Which 2 Decisions Might Reduce My Social Security Income?

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Today’s question comes from Terry:

“You mentioned losing Social Security benefits by continuing to work, deferring benefits and receiving higher payments later. I am aware of penalties for earning more than a certain quota after claiming benefits. I was not aware that a person could lose benefits.

Can you describe how benefits become deferred and increased? I thought if you claim at 62, you are stuck with the lowest monthly benefits?”

Reduced benefit, or merely deferred?

Terry: Your question involves two aspects of Social Security claiming. First, there is the reality of receiving reduced benefits due to claiming benefits before your full retirement age (FRA). Let’s start our discussion there.

You can claim benefits anytime after you turn 62. However, claiming before your FRA will reduce your benefit. Here your benefits are actually reduced, not deferred.

For example, if your FRA is 67, and you claim at 62, you will receive only 70% of the benefit you would have received if you waited until 67 to claim.

If you wait to claim after 67, your benefit will increase by 8% each year you delay claiming up to age 70. Waiting to claim after 70 will not increase your benefit.

The second aspect is the “earnings test,” or what some people are now calling the “benefit-deferral feature (BDF).” If you are subject to the BDF, some or all of your benefits can be withheld because of high earnings.

This new name is a better way of capturing what is actually happening, because the withheld benefits are not really lost; instead, they are merely being deferred.

People who claim Social Security benefits before their FRA will be subject to the BDF. (Note: The BDF does not apply once you reach FRA. At that point, you can earn as much as you want and none of your benefits will be withheld.)

Under the BDF, benefits will be reduced by $1 for every $2 in earnings over a certain level. In 2020, this level is $18,240. So, if you earn $22,240, you will lose $2,000 in annual benefits.

In the year you reach FRA — but before your birthday that year — you can earn $46,920 before benefits are withheld, and only $1 for every $3 you earn over this level is withheld.

When you actually reach your FRA at your birthday, your benefit will be increased to reflect the amount of benefits withheld.

How this can impact you

An example is the best way to see how this can impact you.

Suppose your benefit at FRA is calculated to be $1,500 — but instead of waiting until your FRA of 67, you decide to take your benefit at 62. Because you took your benefit so early, your benefit will only be 70% of your FRA benefit — namely $1,050.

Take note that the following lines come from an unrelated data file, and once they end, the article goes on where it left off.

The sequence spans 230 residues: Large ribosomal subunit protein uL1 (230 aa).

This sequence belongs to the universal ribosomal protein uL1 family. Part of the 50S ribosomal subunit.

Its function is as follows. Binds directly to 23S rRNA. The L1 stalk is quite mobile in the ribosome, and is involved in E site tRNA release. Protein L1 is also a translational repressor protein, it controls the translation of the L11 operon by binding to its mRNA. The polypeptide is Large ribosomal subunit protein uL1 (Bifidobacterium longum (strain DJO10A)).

If you do not continue working, then this is the benefit — adjusted for inflation — that you will continue to receive. When you reach FRA, nothing will change.

However, things change if you claim your benefit at 62, but decide to keep working.

If you continue working, earn above the designated level and some of your benefits are withheld, there will be an adjustment in your benefit when you reach FRA. If you lose the equivalent of one year’s benefits because of the BDF, your benefit at FRA will be increased to $1,125. That’s the benefit you would have received if you had waited one year and claimed at 63.

If your wages are so high that, because of withholding, you do not actually receive any benefits until you are 67, your benefits will be $1,500 at FRA. This is the same benefit you would have received if you claimed at 67, not 62.

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About me

I hold a doctorate in economics from the University of Pennsylvania and taught economics at the University of Delaware for many years. Presently I am teaching at Gallaudet University.

In 2009, I co-founded SocialSecurityChoices.com, an internet company that provides advice on Social Security claiming decisions. You can learn more about that by clicking here.

Disclaimer: We strive to provide accurate information with regard to the subject matter covered. It is offered with the understanding that we are not offering legal, accounting, investment or other professional advice or services, and that the SSA alone makes all final determinations on your eligibility for benefits and the benefit amounts. Our advice on claiming strategies does not comprise a comprehensive financial plan. You should consult with your financial adviser regarding your individual situation.

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